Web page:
Frankly, it is pretty ordinary for publishers (and TV producers!) to churn out essentially dishonest treatments of paranormal topics. This happens because, as this blogger suggests, book publishers care about moving units, not solving mysteries.

    The more outcry about that slipshod state of affairs, the better off we’ll all be—the public, skeptics, and proponents alike.

  23. kamoeba responds:

    Great, another loudmouth to give us videogame players a bad name. I give him points for not posting some fake Suitsquatch crap on YouTube, but I have to deduct twice as many points for his being from Indiana.

  24. Cryptonut responds:

    Right on the mark Fuzzy!

  25. shumway10973 responds:

    I have read a couple of the books he mentions (x files not included) and there is mystery there. There are things we do not understand, no matter what side of any issue we look in from. If this person is unhappy with his life, I would suggest getting off the games, computer and t.v. and getting a degree that will do something for him. Get outside and do something that could be considered exercise, so he will be tired at night and won’t worry about those of us who do take these things seriously. Maybe a girlfriend would help too. I have always felt sorry for any skeptic on any subject. If this realm is so not worth your time, then stop wasting your time.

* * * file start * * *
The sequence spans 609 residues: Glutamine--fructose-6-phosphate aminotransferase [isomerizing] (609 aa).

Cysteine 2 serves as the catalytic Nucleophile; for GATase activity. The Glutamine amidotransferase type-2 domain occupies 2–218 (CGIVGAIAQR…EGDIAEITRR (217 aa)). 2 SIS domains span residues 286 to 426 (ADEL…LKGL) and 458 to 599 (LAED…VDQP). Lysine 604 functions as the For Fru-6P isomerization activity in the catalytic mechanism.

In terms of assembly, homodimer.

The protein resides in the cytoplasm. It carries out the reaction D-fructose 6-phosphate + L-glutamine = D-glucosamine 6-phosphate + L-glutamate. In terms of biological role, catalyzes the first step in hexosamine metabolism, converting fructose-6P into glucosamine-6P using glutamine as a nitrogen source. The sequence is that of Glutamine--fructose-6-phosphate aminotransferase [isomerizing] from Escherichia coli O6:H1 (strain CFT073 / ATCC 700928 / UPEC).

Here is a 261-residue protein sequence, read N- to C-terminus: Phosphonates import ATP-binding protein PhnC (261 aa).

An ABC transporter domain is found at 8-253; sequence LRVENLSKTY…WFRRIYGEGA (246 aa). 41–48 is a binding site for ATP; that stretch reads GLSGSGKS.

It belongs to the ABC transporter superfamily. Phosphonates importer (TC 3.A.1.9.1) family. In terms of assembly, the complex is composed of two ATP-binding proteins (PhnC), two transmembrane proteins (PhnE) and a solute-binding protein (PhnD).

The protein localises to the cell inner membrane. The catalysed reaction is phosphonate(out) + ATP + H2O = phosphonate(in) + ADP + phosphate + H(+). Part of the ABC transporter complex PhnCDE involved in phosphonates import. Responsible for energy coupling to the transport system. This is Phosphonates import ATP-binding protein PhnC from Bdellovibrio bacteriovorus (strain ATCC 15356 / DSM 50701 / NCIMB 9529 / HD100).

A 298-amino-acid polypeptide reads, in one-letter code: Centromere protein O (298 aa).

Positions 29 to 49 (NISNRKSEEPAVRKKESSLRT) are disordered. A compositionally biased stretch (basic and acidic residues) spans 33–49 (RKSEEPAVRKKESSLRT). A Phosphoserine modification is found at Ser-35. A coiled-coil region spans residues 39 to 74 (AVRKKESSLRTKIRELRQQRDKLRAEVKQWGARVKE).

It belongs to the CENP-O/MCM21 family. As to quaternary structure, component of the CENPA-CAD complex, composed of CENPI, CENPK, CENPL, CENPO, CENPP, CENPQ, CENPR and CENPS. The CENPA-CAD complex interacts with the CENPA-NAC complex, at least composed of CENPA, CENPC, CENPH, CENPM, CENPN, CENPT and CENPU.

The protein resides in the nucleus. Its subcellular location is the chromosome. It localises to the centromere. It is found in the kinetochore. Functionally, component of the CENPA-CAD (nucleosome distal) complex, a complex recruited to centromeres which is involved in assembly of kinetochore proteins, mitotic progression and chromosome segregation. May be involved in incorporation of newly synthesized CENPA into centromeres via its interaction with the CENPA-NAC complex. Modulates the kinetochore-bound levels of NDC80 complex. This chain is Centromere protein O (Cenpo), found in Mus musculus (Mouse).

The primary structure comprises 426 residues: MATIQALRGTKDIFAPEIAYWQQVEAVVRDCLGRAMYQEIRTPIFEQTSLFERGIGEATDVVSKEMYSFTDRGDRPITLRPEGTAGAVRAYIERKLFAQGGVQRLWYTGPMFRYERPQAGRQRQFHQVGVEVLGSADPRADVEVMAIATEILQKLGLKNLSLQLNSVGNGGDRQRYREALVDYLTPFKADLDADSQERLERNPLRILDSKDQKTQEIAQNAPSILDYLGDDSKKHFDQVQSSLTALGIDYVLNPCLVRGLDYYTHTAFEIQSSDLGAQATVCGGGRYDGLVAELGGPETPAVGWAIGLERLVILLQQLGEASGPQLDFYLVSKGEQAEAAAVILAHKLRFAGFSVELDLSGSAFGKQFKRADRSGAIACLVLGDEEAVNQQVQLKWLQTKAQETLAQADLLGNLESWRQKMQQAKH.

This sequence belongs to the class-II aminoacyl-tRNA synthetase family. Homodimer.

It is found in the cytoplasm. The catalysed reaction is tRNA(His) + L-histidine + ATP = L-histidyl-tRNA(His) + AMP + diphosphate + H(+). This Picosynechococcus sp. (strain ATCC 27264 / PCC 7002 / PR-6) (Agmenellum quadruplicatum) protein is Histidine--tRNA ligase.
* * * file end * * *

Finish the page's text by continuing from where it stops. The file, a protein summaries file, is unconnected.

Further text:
26. Neworderedworld responds:

    Pfffssst… If it weren’t for our curiosity of the unknown we wouldn’t ever discover anything new!! We’d just be going round in circles chasin our own tails.

    Some people just make it their jobs to purely discredit a certain potential field of discovery. It’s just not a balanced statement, it’s just ploughing in regardless with opinionated ignorance

  27. DWA responds:

    shumway10973: I take issue with one thing you say:

    “I have always felt sorry for any skeptic on any subject.”

    Not me. A number of people here – things-in-the-woods, mystery_man, springheeledjack come to mind but there are others, oh right, DWA, he’s one – are skeptics. We tend to use that-other-s-word to describe people like this.

    For whom, yeah, I feel REALLY sorry. Particularly since I among others get the strong smell that he wasn’t like this once upon a time.